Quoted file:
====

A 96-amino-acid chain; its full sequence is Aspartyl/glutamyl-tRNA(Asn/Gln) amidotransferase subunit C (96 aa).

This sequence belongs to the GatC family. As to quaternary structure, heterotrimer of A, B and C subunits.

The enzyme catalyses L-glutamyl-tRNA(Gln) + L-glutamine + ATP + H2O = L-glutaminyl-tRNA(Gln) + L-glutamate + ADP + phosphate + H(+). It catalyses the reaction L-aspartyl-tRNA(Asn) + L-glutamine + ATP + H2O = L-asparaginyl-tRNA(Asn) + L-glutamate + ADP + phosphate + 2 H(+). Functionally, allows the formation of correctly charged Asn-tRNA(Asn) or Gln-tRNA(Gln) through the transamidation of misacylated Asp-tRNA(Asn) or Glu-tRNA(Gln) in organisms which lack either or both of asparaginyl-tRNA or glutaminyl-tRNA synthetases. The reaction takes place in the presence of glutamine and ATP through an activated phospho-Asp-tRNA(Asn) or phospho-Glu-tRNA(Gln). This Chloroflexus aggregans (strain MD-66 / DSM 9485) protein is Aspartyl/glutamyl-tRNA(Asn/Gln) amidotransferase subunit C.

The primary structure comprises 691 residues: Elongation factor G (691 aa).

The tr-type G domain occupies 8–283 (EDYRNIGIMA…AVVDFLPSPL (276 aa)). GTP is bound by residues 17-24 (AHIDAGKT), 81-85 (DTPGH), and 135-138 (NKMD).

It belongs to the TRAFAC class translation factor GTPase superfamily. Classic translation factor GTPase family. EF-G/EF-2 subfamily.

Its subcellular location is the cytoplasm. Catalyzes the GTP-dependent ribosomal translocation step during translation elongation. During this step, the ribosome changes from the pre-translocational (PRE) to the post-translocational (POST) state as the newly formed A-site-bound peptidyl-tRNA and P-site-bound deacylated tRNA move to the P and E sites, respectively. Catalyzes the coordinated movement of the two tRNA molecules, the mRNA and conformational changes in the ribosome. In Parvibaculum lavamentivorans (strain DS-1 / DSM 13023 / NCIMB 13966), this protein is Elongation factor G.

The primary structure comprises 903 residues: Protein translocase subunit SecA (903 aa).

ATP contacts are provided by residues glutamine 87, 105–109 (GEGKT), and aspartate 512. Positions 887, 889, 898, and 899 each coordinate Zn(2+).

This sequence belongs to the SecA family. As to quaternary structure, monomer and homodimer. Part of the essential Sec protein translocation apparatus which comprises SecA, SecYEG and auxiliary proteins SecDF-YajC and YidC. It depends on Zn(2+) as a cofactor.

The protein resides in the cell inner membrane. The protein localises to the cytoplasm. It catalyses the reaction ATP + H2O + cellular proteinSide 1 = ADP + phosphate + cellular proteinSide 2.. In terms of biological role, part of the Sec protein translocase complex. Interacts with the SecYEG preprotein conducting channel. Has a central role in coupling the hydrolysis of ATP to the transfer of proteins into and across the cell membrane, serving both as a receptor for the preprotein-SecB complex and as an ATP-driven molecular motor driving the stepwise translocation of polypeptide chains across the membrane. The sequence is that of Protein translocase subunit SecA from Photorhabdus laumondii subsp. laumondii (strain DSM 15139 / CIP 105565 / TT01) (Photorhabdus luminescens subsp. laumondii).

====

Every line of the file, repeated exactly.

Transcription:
A 96-amino-acid chain; its full sequence is Aspartyl/glutamyl-tRNA(Asn/Gln) amidotransferase subunit C (96 aa).

This sequence belongs to the GatC family. As to quaternary structure, heterotrimer of A, B and C subunits.

The enzyme catalyses L-glutamyl-tRNA(Gln) + L-glutamine + ATP + H2O = L-glutaminyl-tRNA(Gln) + L-glutamate + ADP + phosphate + H(+). It catalyses the reaction L-aspartyl-tRNA(Asn) + L-glutamine + ATP + H2O = L-asparaginyl-tRNA(Asn) + L-glutamate + ADP + phosphate + 2 H(+). Functionally, allows the formation of correctly charged Asn-tRNA(Asn) or Gln-tRNA(Gln) through the transamidation of misacylated Asp-tRNA(Asn) or Glu-tRNA(Gln) in organisms which lack either or both of asparaginyl-tRNA or glutaminyl-tRNA synthetases. The reaction takes place in the presence of glutamine and ATP through an activated phospho-Asp-tRNA(Asn) or phospho-Glu-tRNA(Gln). This Chloroflexus aggregans (strain MD-66 / DSM 9485) protein is Aspartyl/glutamyl-tRNA(Asn/Gln) amidotransferase subunit C.

The primary structure comprises 691 residues: Elongation factor G (691 aa).

The tr-type G domain occupies 8–283 (EDYRNIGIMA…AVVDFLPSPL (276 aa)). GTP is bound by residues 17-24 (AHIDAGKT), 81-85 (DTPGH), and 135-138 (NKMD).

It belongs to the TRAFAC class translation factor GTPase superfamily. Classic translation factor GTPase family. EF-G/EF-2 subfamily.

Its subcellular location is the cytoplasm. Catalyzes the GTP-dependent ribosomal translocation step during translation elongation. During this step, the ribosome changes from the pre-translocational (PRE) to the post-translocational (POST) state as the newly formed A-site-bound peptidyl-tRNA and P-site-bound deacylated tRNA move to the P and E sites, respectively. Catalyzes the coordinated movement of the two tRNA molecules, the mRNA and conformational changes in the ribosome. In Parvibaculum lavamentivorans (strain DS-1 / DSM 13023 / NCIMB 13966), this protein is Elongation factor G.

The primary structure comprises 903 residues: Protein translocase subunit SecA (903 aa).

ATP contacts are provided by residues glutamine 87, 105–109 (GEGKT), and aspartate 512. Positions 887, 889, 898, and 899 each coordinate Zn(2+).

This sequence belongs to the SecA family. As to quaternary structure, monomer and homodimer. Part of the essential Sec protein translocation apparatus which comprises SecA, SecYEG and auxiliary proteins SecDF-YajC and YidC. It depends on Zn(2+) as a cofactor.

The protein resides in the cell inner membrane. The protein localises to the cytoplasm. It catalyses the reaction ATP + H2O + cellular proteinSide 1 = ADP + phosphate + cellular proteinSide 2.. In terms of biological role, part of the Sec protein translocase complex. Interacts with the SecYEG preprotein conducting channel. Has a central role in coupling the hydrolysis of ATP to the transfer of proteins into and across the cell membrane, serving both as a receptor for the preprotein-SecB complex and as an ATP-driven molecular motor driving the stepwise translocation of polypeptide chains across the membrane. The sequence is that of Protein translocase subunit SecA from Photorhabdus laumondii subsp. laumondii (strain DSM 15139 / CIP 105565 / TT01) (Photorhabdus luminescens subsp. laumondii).